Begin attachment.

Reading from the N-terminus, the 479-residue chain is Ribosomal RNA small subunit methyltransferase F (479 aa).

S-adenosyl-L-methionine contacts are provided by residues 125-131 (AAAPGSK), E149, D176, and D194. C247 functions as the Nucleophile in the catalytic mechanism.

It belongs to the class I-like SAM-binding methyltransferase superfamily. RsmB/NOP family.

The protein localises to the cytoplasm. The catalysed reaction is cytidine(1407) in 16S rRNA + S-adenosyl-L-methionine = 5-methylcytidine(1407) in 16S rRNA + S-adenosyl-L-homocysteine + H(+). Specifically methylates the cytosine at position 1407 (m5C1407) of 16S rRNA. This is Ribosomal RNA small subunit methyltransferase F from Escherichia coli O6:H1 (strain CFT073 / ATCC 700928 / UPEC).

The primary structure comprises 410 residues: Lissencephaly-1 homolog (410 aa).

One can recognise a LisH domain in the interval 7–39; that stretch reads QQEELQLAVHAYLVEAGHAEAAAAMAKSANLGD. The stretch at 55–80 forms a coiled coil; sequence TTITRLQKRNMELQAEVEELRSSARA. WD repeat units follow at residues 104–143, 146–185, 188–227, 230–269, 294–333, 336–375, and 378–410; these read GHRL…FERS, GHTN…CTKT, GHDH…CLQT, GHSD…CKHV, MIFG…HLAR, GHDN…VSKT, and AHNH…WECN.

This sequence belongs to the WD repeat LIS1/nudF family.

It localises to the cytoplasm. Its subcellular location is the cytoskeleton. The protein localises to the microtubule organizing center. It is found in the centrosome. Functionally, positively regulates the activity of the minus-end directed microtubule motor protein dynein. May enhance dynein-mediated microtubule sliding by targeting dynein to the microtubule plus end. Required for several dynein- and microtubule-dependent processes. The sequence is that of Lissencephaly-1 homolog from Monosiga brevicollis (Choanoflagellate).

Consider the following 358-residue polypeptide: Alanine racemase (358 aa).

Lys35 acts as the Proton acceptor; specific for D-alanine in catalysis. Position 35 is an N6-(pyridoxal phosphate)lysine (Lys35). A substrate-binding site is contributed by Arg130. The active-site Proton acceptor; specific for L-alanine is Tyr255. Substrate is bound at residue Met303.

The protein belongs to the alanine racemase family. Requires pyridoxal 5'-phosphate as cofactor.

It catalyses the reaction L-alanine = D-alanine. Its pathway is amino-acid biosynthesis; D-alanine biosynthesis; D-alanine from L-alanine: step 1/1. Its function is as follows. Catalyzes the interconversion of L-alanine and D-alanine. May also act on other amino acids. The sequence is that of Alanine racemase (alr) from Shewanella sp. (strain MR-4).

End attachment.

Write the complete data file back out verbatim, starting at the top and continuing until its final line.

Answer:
Reading from the N-terminus, the 479-residue chain is Ribosomal RNA small subunit methyltransferase F (479 aa).

S-adenosyl-L-methionine contacts are provided by residues 125-131 (AAAPGSK), E149, D176, and D194. C247 functions as the Nucleophile in the catalytic mechanism.

It belongs to the class I-like SAM-binding methyltransferase superfamily. RsmB/NOP family.

The protein localises to the cytoplasm. The catalysed reaction is cytidine(1407) in 16S rRNA + S-adenosyl-L-methionine = 5-methylcytidine(1407) in 16S rRNA + S-adenosyl-L-homocysteine + H(+). Specifically methylates the cytosine at position 1407 (m5C1407) of 16S rRNA. This is Ribosomal RNA small subunit methyltransferase F from Escherichia coli O6:H1 (strain CFT073 / ATCC 700928 / UPEC).

The primary structure comprises 410 residues: Lissencephaly-1 homolog (410 aa).

One can recognise a LisH domain in the interval 7–39; that stretch reads QQEELQLAVHAYLVEAGHAEAAAAMAKSANLGD. The stretch at 55–80 forms a coiled coil; sequence TTITRLQKRNMELQAEVEELRSSARA. WD repeat units follow at residues 104–143, 146–185, 188–227, 230–269, 294–333, 336–375, and 378–410; these read GHRL…FERS, GHTN…CTKT, GHDH…CLQT, GHSD…CKHV, MIFG…HLAR, GHDN…VSKT, and AHNH…WECN.

This sequence belongs to the WD repeat LIS1/nudF family.

It localises to the cytoplasm. Its subcellular location is the cytoskeleton. The protein localises to the microtubule organizing center. It is found in the centrosome. Functionally, positively regulates the activity of the minus-end directed microtubule motor protein dynein. May enhance dynein-mediated microtubule sliding by targeting dynein to the microtubule plus end. Required for several dynein- and microtubule-dependent processes. The sequence is that of Lissencephaly-1 homolog from Monosiga brevicollis (Choanoflagellate).

Consider the following 358-residue polypeptide: Alanine racemase (358 aa).

Lys35 acts as the Proton acceptor; specific for D-alanine in catalysis. Position 35 is an N6-(pyridoxal phosphate)lysine (Lys35). A substrate-binding site is contributed by Arg130. The active-site Proton acceptor; specific for L-alanine is Tyr255. Substrate is bound at residue Met303.

The protein belongs to the alanine racemase family. Requires pyridoxal 5'-phosphate as cofactor.

It catalyses the reaction L-alanine = D-alanine. Its pathway is amino-acid biosynthesis; D-alanine biosynthesis; D-alanine from L-alanine: step 1/1. Its function is as follows. Catalyzes the interconversion of L-alanine and D-alanine. May also act on other amino acids. The sequence is that of Alanine racemase (alr) from Shewanella sp. (strain MR-4).